An inclined plane is used to measure the coefficient of friction.

Watch The Video:

Teachable Topics:

  • mechanics
  • friction
  • Statics


If an object is at rest on a surface and you push against it and it doesn't move, are there friction forces acting upon the object?

The answer is "yes", but this kind of friction is different from kinetic friction. Whereas kinetic friction acts to resist the motion of an object sliding across a surface, static friction is the force which keeps a motionless object from being pushed or pulled across a surface.

If a wooden block is at rest on a horizontal wooden surface, it is acted upon only by the normal force and the gravitational force.

If the surface is inclined so much that the mgsinq component of the object's weight exceeds fs, max, then static friction is overcome, and the block begins to slide. At the angle where the block is just on the verge of slipping, fs max is equal to mg sin(q)., and Newton's laws give us that...

The sum of all the forces in the x-direction is zero:

SFx = fs - mg sin(q) = 0


msN - mg sin(q) = 0


msN = mg sin(q)

And the sum of all the forces in the y-direction is zero:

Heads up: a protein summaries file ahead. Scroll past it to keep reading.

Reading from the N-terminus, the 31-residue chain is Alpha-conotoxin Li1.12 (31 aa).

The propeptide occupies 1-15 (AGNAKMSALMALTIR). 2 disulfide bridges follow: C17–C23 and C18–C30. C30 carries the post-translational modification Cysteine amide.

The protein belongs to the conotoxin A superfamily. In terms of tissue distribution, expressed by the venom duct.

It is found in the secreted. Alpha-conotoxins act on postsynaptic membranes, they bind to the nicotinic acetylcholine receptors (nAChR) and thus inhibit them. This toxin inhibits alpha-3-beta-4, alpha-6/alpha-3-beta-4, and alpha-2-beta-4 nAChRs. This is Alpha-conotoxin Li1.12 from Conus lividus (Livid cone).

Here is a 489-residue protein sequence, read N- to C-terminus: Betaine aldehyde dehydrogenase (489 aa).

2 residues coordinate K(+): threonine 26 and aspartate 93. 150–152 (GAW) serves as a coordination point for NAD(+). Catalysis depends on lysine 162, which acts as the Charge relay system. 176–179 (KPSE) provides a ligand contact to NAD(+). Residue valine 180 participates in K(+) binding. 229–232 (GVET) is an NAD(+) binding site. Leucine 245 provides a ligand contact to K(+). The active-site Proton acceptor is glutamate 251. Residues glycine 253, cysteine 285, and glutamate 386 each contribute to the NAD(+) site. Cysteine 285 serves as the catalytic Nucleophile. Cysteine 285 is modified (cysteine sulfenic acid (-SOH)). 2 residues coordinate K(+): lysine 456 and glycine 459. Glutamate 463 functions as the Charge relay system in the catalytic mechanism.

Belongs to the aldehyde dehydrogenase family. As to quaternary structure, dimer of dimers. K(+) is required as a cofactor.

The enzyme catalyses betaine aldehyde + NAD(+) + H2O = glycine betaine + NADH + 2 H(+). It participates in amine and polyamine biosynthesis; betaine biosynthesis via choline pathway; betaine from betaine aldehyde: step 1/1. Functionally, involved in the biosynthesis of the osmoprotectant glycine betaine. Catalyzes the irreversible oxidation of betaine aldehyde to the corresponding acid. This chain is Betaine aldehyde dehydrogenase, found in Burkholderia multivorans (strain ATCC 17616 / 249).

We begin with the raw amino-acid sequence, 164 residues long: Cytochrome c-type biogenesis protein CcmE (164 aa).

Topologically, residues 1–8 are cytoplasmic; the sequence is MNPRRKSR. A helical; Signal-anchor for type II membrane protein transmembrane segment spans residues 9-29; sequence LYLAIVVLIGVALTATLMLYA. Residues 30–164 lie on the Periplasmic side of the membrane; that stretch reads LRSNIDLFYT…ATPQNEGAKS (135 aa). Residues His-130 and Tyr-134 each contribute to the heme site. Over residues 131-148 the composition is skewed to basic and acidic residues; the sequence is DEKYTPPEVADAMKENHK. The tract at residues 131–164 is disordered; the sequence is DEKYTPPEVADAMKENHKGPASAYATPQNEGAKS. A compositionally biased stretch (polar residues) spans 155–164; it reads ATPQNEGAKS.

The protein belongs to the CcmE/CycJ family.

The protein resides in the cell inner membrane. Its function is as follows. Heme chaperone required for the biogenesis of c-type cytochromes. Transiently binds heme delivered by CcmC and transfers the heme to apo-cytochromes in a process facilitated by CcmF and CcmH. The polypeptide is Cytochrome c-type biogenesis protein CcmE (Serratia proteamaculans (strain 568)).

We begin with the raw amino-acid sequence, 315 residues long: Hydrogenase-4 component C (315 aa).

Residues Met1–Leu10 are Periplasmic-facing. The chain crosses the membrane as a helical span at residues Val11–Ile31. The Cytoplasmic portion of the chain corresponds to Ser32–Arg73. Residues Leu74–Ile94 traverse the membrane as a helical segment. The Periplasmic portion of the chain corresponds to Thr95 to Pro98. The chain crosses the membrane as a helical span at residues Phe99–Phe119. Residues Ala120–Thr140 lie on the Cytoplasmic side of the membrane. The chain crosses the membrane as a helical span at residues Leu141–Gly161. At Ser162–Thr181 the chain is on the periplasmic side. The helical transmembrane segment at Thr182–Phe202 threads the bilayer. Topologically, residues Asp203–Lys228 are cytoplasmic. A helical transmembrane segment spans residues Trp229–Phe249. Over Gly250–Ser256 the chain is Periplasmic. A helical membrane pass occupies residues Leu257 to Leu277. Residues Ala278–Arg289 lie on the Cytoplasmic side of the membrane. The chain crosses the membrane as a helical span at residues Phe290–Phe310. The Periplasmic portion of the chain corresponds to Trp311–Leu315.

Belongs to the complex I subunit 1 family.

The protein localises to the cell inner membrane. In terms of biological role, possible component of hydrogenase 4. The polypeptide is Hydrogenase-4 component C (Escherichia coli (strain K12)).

SFy = N - mg cos(q) = 0


N = mg cos(q).

From the two end equations, we find that

ms = (mg sin(q)/mg cos(q)) = tan(q)

So the coeffiecient of static friction is equal to the tangent of the angle of inclination where the block is just on the verge of slipping.


  • Wooden block
  • Incline plane equipment
Static Friction Apparatus



  • Place the wooden block on the plane surface ad slowly incline the plane in small increments.
  • As you are inclining the plane, gently hold the wooden block with your finger tips. This will ensure that the block will not accidentally be shakes and slide prematurely.
  • At a certain inclination, the static friction will be overcome by the weight of the wooden block and the block will slide down the incline. The tangent of this angle is equal to the coefficient of static friction for this block and this plane.

Search 'em up!